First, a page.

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Canadian Journal of Cardiology

THE EFFECT OF BETA BLOCKAGE IN PATIENTS FOLLOWING ACUTE CORONARY SYNDROME - STRATIFIED ACCORDING TO LEFT VENTRICULAR EJECTION FRACTION.

      Background

      Beta blockers (BB) have been widely accepted as a standard of care in the post myocardial infarction (MI) period. The most recent AHA/ACC and ESC guidelines recommend BB use post-MI. However, the guidelines do admit to limited evidence, particularly in patients with preserved left ventricular ejection fraction (LVEF). There is also a paucity of data for BB use in patients with mild to moderate LV dysfunction. Our study aims to address the benefit of BB’s across LVEF subgroups in the post-MI period.

      Methods and Results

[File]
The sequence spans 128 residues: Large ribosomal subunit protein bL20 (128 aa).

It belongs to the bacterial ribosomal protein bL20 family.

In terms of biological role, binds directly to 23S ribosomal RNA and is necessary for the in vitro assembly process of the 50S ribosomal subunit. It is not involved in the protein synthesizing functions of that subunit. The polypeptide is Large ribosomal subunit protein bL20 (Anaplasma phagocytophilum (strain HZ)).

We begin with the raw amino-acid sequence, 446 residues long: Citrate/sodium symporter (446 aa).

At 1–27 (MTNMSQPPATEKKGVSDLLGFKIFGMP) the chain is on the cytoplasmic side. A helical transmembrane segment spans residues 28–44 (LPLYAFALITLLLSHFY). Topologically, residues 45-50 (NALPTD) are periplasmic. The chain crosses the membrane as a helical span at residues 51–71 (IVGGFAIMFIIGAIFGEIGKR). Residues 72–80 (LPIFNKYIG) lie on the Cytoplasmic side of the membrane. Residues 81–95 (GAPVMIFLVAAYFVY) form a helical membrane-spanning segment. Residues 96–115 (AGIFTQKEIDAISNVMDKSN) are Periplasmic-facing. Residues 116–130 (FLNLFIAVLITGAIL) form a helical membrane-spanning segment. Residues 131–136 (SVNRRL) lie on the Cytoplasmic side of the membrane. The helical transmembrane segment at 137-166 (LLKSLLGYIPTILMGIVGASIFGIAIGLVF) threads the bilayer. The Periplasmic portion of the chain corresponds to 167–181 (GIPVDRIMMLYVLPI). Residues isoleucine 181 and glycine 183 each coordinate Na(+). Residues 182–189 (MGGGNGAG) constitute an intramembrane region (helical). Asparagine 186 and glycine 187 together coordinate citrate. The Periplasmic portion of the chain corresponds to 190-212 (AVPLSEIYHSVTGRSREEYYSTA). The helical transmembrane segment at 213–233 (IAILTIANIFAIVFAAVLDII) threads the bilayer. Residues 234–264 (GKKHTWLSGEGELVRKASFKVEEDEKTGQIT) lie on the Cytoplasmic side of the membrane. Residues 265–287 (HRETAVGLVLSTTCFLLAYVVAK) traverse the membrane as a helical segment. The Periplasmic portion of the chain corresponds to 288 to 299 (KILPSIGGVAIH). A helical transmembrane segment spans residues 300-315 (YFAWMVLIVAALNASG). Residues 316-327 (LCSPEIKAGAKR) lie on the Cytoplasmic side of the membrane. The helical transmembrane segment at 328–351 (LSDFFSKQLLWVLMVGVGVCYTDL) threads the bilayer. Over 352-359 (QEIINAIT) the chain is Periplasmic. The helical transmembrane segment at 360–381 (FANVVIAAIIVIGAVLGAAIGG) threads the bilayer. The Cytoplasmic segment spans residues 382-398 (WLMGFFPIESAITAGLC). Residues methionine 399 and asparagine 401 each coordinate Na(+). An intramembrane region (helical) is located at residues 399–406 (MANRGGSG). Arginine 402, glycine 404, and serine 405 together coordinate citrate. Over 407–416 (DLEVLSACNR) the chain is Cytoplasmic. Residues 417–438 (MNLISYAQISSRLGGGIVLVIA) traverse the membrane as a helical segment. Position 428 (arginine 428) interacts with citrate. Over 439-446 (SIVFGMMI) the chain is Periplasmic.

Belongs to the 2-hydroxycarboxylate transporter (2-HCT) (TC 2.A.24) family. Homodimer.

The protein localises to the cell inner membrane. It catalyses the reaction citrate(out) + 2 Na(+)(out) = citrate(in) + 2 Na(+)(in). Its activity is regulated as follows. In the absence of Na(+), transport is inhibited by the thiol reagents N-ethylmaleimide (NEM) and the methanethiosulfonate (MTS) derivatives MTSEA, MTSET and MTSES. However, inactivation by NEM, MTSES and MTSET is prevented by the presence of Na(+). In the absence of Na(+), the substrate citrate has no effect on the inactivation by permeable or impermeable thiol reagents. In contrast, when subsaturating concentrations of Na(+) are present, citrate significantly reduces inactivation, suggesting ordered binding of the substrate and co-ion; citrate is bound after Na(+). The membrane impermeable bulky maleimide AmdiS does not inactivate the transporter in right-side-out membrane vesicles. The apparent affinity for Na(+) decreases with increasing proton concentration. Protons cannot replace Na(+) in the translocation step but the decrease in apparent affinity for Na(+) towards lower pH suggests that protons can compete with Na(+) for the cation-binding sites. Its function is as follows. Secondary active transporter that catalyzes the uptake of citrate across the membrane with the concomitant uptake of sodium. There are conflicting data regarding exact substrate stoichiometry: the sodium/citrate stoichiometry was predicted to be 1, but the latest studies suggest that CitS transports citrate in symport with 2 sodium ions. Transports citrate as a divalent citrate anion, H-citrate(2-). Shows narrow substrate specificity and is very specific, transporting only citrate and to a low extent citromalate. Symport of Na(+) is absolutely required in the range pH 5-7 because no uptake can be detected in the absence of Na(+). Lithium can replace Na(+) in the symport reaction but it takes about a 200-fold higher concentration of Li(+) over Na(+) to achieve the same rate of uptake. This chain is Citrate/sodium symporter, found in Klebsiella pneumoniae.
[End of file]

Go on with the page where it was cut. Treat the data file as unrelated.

We examined 7955 patients who underwent coronary angiography for a diagnosis of ACS between 2012-2016. Patients were categorized as follows: group 1 (LVEF >50%), group 2 (LVEF 35-50%), and group 3 (LVEF < 35%). LVEF was assessed by trans-thoracic echocardiography, if available, and if not left ventriculography. The primary outcome was all-cause mortality at 1-year. Incidence of the primary outcome was visualized with Kaplan-Meier survival curves. Associations were assessed using Cox proportional hazard modeling. These analyses were performed with and without propensity matching, to account for differences between patients who were or were not prescribed a BB. At index presentation, our cohort had a median age of 62, and 70% of patients were male. Patients who were prescribed beta-blockers were less likely to have a LVEF >50% (64% vs 77%, p< 0.001). Figure 1 shows Kaplan-Meier survival curves stratified by LVEF and BB usage. In patients with LVEF < 35%, BB usage was associated with a significantly reduced all-cause mortality at 1-year (unadjusted hazard ratio [HR] 0.30, p=0.044). Patients with a LVEF 35-50% were less likely to die if prescribed beta-blockers (unadjusted HR 0.42, p=0.001). However, this was not the case in propensity matched analyses (unadjusted HR 0.80, p=0.487). Lastly, there was no significant difference in all-cause mortality in patients with preserved LVEF (unadjusted HR 1.16, p = 0.626).